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If you spend a good deal of time at the computer (and you’re anything like me), then you probably think that carpal tunnel is just something you’ve got to live with. I know I did…
Until recently, when I woke up in the middle of the night begging my husband (at 3AM!) to help me decide whether ice packs or heat packs would be best for easing the incredible pain I was having in the middle of my right wrist/palm area. It just wouldn’t go away and kept alternating between a sharp pain and a throbbing ache.
I made it through the night, then after much research, I found a number of things that I could do to make my work station (at home and at work) more ergonomic, relieving the symptoms of carpal tunnel and RSI.
Here’s a Warning: I found it printed somewhere that it’s not uncommon for people to have to leave computer-dependent careers as a result, or even to be disabled and unable to perform tasks such as driving or dressing themselves. This can become a serious issue if you don’t take steps to lessen the discomfort EARLY!
Carpal Tunnel: Do You Have It?
If you have weakness in your hand or wrist, and your hand or wrist becomes easily fatigued after a certain amount of time at the computer, then you may be experiencing early signs of RSI (the underlying problem behind carpal tunnel syndrome).
Rather than a “diagnosis” per se, RSI (Repetitive Strain Injury) is an umbrella term used to describe a particular form of injury — such as one caused by overuse of the nerves, muscles and tendons; the ailments include carpal tunnel syndrome, tendinitis and trigger finger, to name a few. The most affected areas are: the neck, shoulders, upper back, upper arm, elbows, forearms, wrists, thumbs and fingers.
It is believed that roughly 3-5% of the general U.S. population suffers from carpal tunnel syndrome — a medical problem of the hands where the large nerve that travels under the palm (the medial nerve) is routinely pinched, resulting in pain and fatigue.
Here’s a list of the most common conditions associated with excessive computer use, and their treatments.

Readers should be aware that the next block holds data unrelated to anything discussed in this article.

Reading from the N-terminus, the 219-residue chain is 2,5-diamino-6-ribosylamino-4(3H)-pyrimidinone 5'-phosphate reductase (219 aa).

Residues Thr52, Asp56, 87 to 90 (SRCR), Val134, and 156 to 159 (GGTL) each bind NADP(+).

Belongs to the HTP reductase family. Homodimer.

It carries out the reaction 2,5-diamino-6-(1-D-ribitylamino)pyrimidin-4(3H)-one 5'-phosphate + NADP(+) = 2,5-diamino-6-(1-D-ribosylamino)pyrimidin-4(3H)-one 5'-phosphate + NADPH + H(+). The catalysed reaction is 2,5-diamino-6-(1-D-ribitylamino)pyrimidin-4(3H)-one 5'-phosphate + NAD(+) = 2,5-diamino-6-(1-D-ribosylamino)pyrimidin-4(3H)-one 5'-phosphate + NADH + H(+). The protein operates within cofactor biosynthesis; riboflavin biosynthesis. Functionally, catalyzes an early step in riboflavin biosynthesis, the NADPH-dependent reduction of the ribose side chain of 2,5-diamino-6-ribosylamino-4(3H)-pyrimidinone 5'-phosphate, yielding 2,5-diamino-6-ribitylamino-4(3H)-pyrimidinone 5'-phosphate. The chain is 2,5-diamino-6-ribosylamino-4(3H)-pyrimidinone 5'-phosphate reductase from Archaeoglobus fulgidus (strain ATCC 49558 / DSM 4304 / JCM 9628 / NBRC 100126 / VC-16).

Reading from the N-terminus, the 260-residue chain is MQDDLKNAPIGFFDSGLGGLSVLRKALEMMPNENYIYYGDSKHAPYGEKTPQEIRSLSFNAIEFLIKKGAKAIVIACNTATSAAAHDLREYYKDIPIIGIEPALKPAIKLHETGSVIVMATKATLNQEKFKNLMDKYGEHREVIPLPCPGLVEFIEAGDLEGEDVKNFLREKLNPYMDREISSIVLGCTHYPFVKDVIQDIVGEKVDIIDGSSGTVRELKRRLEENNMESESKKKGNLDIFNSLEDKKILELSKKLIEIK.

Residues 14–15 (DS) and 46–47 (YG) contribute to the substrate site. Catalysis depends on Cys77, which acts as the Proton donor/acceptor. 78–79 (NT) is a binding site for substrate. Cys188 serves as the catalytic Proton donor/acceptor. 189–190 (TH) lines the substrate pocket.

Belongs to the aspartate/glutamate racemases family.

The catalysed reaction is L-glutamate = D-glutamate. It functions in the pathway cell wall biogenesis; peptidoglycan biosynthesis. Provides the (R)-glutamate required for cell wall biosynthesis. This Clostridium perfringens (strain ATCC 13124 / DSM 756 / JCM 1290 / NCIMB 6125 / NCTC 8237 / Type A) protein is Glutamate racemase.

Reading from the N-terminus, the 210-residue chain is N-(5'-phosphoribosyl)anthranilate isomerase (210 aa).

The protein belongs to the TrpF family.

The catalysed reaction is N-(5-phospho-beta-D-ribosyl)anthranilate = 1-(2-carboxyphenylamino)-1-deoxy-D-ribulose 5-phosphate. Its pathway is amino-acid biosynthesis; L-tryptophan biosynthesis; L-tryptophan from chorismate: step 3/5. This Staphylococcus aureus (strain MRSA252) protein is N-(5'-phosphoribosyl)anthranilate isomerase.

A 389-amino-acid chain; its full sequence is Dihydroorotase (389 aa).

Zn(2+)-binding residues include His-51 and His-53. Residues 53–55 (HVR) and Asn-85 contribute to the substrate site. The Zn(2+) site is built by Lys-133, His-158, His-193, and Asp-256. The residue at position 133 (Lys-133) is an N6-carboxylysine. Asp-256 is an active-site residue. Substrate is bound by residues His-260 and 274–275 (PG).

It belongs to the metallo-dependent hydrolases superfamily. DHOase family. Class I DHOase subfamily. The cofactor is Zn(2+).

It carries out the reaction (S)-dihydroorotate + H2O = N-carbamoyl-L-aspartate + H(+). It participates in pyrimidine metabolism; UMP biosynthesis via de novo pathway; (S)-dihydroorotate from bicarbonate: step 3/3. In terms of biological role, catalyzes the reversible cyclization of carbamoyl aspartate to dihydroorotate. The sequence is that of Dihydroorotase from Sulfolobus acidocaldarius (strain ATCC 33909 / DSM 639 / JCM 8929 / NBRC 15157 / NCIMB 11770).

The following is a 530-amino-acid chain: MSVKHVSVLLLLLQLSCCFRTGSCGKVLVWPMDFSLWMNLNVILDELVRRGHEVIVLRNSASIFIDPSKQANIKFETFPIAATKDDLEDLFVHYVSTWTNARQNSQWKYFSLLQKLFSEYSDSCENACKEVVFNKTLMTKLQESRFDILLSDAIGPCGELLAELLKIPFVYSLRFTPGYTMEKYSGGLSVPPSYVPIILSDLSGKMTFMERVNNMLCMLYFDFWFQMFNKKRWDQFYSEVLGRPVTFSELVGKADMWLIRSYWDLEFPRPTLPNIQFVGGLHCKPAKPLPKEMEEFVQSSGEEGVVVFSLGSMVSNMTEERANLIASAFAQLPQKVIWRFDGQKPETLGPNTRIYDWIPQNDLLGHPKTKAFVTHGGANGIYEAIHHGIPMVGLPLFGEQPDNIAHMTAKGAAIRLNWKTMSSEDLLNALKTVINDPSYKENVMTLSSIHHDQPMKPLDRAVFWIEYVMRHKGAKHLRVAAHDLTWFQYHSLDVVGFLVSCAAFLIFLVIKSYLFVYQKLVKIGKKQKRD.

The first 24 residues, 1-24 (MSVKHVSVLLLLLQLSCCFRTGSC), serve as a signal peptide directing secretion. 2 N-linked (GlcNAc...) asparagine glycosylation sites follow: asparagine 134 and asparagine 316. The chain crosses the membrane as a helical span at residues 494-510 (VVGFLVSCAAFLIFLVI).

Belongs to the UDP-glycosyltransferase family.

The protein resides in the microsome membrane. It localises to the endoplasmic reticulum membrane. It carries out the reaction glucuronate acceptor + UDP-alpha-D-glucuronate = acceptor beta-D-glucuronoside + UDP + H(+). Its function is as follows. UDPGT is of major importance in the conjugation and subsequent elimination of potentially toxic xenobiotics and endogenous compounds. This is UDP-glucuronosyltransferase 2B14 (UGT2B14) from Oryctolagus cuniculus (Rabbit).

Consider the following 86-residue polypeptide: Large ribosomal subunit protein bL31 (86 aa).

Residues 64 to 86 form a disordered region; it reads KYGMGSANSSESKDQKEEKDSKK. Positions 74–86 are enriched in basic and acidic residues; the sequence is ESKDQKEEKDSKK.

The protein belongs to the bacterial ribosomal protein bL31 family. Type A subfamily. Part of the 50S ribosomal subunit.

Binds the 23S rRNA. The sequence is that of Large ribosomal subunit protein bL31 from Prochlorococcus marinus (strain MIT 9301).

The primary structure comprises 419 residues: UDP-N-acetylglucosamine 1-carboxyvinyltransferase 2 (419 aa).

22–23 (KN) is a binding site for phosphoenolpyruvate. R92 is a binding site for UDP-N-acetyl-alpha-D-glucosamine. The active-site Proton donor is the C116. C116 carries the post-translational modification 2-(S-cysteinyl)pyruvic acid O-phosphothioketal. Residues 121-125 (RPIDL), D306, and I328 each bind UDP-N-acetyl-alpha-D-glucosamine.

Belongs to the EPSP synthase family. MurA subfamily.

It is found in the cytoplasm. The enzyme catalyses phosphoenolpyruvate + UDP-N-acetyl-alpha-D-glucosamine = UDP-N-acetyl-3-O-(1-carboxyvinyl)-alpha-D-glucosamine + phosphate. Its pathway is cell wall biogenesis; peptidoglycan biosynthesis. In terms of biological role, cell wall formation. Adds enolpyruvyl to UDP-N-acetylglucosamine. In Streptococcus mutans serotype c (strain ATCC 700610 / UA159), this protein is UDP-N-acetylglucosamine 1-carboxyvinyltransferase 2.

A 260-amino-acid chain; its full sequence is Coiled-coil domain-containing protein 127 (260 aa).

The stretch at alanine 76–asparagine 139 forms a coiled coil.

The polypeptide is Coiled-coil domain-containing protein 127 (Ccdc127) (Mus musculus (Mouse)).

Symptoms Associated With RSI And Carpal Tunnel
- Tingling, numbness, or loss of sensation in your hands, fingers, or arms
- Stiffness, clumsiness, or difficulty opening and closing hands, carrying things, or holding things
- Avoidance of activities that were once enjoyable, including a reluctance to shake hands
- Waking up with wrist pain in the middle of the night, or routinely experiencing pain and soreness during the day
The symptoms may worsen when you are doing forceful or repetitive work with your hands, like driving, gardening, cleaning, or using a computer.
If you also feel pain whenever you are reaching overhead, then chances are, you’ve got something other than carpal tunnel syndrome.
What To Watch For
Repetition of hand use is the primary factor causing carpal tunnel syndrome.
Using a mouse causes overuse of the dominant hand, as well as improper placement of your hand, wrist and arm. Keep in mind, the click is only one part of mouse use. You still have to drag, circle, and point the mouse, all of which can lead to overusing the dominant hand.
Here are some helpful books for understand RSI and carpal tunnel syndrome.
NOTE: This is Part One of a 2-part article about RSI and Carpal Tunnel Syndrome. Part Two includes what you can do to lessen the pain and make your workstation more ergonomic.
Professionally, I pursued my Masters Degree in Family Therapy at Texas Tech — where I obtained invaluable expertise and experience helping people with a wide variety of physical and emotional health issues. Personally, I think it's useful when people realize that they're not the only one going through a difficult time. So any time that I think my personal health experiences would be helpful to someone else going through the same thing, I will share my story here. With health issues that I've personally experienced (like Endometriosis, Lyme Disease, Hysterectomy, Skin Cancer, Ganglion Cysts, Autism, and other topics that very few people enjoy talking about) and health products that I've found beneficial (like sleep aids, essential oils, and medications)… I do my best to provide my own raw and honest firsthand experiences that I think others would appreciate hearing about and (hopefully) find helpful. I'm grateful that I have a number of friends who have also been willing to share their very personal stories here — regarding their own physical and emotional health. When I'm not writing about health topics, you will find me sharing Good News & Fun Times as publisher of The Fun Times Guide (32 fun & helpful websites).